Our lab is broadly interested in understanding how genetic variation contributes to human disease. We work in two biologically very different disease areas to give us multiple angles on these questions.

Inflammatory bowel disease (IBD)

enrich
Translating GWAS into new drug targets
After a decade of GWAS success, the group is now focused on turning those discoveries into valuable leads for new drug targets. Our main disease focus is IBD, where we are working on both computational analyses of genetic data and high throughput functional screens to better understand causal variants, genes and mechanisms implicated by GWAS. Much of this work is done in collaboration with Open Targets, which Jeff also leads.
low coverage sequencing
Whole-genome sequencing
To complement our ongoing follow-up of IBD GWAS results, and building on our previous work with low-coverage genome sequencing, we are generating deep whole-genome sequences to identify rare coding and non-coding risk variants. Over the next few years we plan to sequence up to 20,000 IBD patients, and analyse them with 50,000 sequenced controls.
People: Alex Sazonovs, Dan Rice
low coverage sequencing
Genetic determinants of drug response
Anti-TNF therapy is one of the most important treatments for IBD, but many patients either do not respond at all, or lose response over time. Together with colleagues around the UK we are analysing the PANTS cohort to identify genetic determinants of response to anti-TNF treatment in the hope of better using the drugs we already have to treat IBD and other inflammatory disorders.
People: Alex Sazonovs
low coverage sequencing
Exploring the role of genetics and the microbiome in progression
For some IBD patients their disease will respond well to early treatment, and enter long periods of remission. For others, however, disease “flares” will frequently occur, disrupting their lives, requiring increased treatment, and even surgery or hospitalisation. At present it is difficult to determine in advance which patients will flare, or when this will occur. Together with the PREDICCT study we are working to understand how both genetic background and gut microbiome are involved in this key disease process.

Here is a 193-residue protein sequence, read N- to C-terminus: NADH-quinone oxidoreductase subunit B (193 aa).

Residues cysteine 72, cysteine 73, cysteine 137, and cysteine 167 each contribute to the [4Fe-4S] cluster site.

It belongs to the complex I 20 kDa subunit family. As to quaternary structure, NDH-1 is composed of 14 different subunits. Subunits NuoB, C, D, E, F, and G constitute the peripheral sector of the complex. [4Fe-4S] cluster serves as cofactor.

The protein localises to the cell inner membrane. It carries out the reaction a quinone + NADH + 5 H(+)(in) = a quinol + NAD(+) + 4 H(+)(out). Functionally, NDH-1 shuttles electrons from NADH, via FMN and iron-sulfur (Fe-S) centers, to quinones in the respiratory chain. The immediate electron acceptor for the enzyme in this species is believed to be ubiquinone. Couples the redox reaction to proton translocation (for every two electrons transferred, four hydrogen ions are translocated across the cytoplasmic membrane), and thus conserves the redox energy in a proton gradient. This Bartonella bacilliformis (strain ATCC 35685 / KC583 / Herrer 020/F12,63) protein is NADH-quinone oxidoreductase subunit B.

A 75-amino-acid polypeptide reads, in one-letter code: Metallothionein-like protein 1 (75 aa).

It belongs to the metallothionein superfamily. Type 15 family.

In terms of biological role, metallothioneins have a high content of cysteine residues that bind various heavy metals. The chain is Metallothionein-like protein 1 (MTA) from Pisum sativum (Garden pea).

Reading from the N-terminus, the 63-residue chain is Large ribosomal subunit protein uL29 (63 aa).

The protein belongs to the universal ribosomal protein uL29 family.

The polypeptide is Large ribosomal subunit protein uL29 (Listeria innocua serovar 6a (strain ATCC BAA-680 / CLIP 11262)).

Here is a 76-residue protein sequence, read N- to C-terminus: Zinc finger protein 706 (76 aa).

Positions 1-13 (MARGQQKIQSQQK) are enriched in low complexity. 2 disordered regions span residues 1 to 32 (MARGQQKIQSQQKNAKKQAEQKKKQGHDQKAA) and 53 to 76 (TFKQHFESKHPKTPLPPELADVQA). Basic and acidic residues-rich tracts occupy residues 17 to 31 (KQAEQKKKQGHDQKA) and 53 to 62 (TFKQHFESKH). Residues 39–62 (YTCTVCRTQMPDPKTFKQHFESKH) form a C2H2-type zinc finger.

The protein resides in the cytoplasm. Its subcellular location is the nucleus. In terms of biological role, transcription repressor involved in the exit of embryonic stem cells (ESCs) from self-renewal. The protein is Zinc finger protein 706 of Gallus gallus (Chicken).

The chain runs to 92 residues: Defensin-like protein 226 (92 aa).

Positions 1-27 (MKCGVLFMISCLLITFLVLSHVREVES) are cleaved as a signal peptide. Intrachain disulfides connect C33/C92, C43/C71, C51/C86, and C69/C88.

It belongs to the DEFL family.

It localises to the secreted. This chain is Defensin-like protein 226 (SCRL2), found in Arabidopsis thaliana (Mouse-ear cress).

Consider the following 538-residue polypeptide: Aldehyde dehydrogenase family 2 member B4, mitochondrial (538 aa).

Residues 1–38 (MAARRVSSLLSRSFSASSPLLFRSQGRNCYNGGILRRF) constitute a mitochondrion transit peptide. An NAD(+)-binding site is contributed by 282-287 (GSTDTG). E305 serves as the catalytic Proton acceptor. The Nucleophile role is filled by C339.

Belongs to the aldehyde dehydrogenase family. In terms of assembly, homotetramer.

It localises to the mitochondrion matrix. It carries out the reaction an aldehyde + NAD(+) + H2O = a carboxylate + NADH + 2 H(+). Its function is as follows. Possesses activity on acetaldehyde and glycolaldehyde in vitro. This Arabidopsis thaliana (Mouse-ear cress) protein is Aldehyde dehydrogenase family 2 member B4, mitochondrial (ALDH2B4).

Severe neurodevelopmental disorders

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Recessive analyses in the Deciphering Developmental Disorders (DDD) study
DDD is a collaborative project involving WTSI and the 23 National Health Service Regional Clinical Genetics Services in the UK. We have previously published a number of discoveries primarily driven by studying de novo damaging mutations found in affected children but not their parents. More recently we have moved on to searching for recessive coding causes in DDD, with a particular focus on constructing statistically robust methods to discover new genes given background population frequencies.
People: Hilary Martin, Wendy Jones
External site: www.ddduk.org
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Common variant contribution to DDD
Another area of interest within DDD is to look for contributions to these disorders, which are typically thought to be purely monogenic, from common variation (i.e. GWAS). It’s not yet clear how rare and common variation combine in these severe disorders, but there is increasing evidence that essentially all genetic traits and disorders have some complexity.
People: Mari Niemi, Hilary Martin